If you are well enough to physically practice yoga in the first trimester, then here are a few basic modifications you can make right now to keep you and your baby safe. I strongly recommend that you find a qualified pregnancy yoga teacher and attend a class also, to enjoy the support and continuation of safety that this allows.

1. Avoid deep twists or anything that will compress the womb or abdomen. Things like Marichyasana or Urdha Mukkha Svanasana should be avoided, the chances are that you will be aware of baby’s presence and these prone postures may immediately feel wrong.

2. Careful with deep back bends. Uttanasa and Chakrasana should be avoided, try replacing with a cat curl or gentle bridge pose.

3. Time to forget your jump backs. These kinds of movements alarm and can disturb baby, so it could be time to park that dynamic practice.

4. Avoid breath restriction. Avoid Kapalabhati, any breath retention or any pumping breaths. Just focus on full, deep belly breathing.

5. Avoid planks and strong abdominal work. Pregnancy is not the time to worry about your abs, let your belly hang free and be proud! ๐Ÿ™‚


But I don’t want to slow down!

If you have a strong yoga practice or are very active, it can be extremely hard to accept these modifications. I missed my sun salutations so much, but I found my own modifications and enjoyed them instead. Your ego can stand in the way of keeping you and your baby safe during this vulnerable time. Don’t be ashamed to take it easy, you’re doing the best thing for both of you.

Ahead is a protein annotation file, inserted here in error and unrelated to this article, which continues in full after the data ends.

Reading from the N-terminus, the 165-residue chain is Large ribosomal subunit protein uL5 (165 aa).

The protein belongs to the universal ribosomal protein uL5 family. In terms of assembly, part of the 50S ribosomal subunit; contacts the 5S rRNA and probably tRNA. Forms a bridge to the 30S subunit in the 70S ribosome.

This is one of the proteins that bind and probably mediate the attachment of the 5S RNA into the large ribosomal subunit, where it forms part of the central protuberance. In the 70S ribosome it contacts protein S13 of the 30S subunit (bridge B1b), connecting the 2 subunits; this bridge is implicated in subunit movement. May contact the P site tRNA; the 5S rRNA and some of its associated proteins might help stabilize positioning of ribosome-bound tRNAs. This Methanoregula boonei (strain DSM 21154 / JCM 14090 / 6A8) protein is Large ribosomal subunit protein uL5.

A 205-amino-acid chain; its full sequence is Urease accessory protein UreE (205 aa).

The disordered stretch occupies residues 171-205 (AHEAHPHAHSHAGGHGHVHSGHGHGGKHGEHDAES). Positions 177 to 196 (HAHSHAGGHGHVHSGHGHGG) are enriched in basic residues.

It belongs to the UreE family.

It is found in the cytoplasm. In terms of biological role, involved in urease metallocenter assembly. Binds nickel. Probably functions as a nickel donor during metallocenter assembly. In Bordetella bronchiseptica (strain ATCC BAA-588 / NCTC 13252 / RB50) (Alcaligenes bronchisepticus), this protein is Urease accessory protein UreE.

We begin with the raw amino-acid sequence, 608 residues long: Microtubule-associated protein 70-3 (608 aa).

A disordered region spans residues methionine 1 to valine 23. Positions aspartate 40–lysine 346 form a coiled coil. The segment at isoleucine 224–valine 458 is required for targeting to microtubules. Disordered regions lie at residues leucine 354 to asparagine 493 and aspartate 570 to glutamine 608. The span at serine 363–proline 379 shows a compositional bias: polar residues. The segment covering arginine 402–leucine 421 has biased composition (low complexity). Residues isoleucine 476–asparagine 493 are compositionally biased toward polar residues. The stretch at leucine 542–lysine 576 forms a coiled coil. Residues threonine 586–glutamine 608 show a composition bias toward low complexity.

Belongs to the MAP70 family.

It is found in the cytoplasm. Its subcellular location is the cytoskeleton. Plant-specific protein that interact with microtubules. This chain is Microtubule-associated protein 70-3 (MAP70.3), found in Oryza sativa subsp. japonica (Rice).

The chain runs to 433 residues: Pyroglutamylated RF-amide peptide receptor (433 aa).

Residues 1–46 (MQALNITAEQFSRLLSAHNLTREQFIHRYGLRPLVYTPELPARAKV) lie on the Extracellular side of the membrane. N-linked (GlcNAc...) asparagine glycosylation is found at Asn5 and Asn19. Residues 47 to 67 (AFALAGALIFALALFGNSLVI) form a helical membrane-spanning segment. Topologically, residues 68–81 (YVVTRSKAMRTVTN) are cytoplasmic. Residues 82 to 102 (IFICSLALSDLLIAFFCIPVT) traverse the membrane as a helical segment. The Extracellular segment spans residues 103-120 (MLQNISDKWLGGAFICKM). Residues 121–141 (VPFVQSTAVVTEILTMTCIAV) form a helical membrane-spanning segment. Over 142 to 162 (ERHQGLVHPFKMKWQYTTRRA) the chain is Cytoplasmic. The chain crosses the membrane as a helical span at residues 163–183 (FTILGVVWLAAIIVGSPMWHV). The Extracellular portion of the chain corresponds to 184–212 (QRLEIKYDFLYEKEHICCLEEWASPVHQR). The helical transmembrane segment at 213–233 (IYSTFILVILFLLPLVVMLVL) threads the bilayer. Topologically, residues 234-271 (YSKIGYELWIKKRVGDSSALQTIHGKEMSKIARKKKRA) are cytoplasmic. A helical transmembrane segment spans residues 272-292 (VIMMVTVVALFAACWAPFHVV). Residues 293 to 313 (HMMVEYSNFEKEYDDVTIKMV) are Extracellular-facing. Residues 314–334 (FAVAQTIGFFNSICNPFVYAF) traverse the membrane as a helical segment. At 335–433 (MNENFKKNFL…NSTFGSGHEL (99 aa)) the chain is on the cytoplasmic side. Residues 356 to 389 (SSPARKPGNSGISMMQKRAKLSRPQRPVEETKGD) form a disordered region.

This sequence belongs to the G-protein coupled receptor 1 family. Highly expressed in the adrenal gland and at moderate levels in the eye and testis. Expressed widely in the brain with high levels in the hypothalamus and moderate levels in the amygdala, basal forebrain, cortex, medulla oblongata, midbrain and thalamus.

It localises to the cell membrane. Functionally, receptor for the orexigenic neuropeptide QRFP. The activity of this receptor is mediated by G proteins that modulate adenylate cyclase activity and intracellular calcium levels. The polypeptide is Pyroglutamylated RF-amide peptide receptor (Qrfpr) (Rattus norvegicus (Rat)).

The outside pressures on women to ‘get on with it’ because of course, ‘pregnancy is not an illness,’ don’t help either. You should take whatever time you need to sleep, puke or cry and don’t let anyone tell you that this makes you weak or ‘unable to cope’ with pregnancy. Accepting pregnancy is your first lesson as a mother: that life now revolves around protecting and loving your child.

Six years later practising yoga with this cheeky little mix :)

To find a YogaBellies for Pregnancy class near you visit We accept mums to be of all levels of yoga practice from 6 weeks of pregnancy.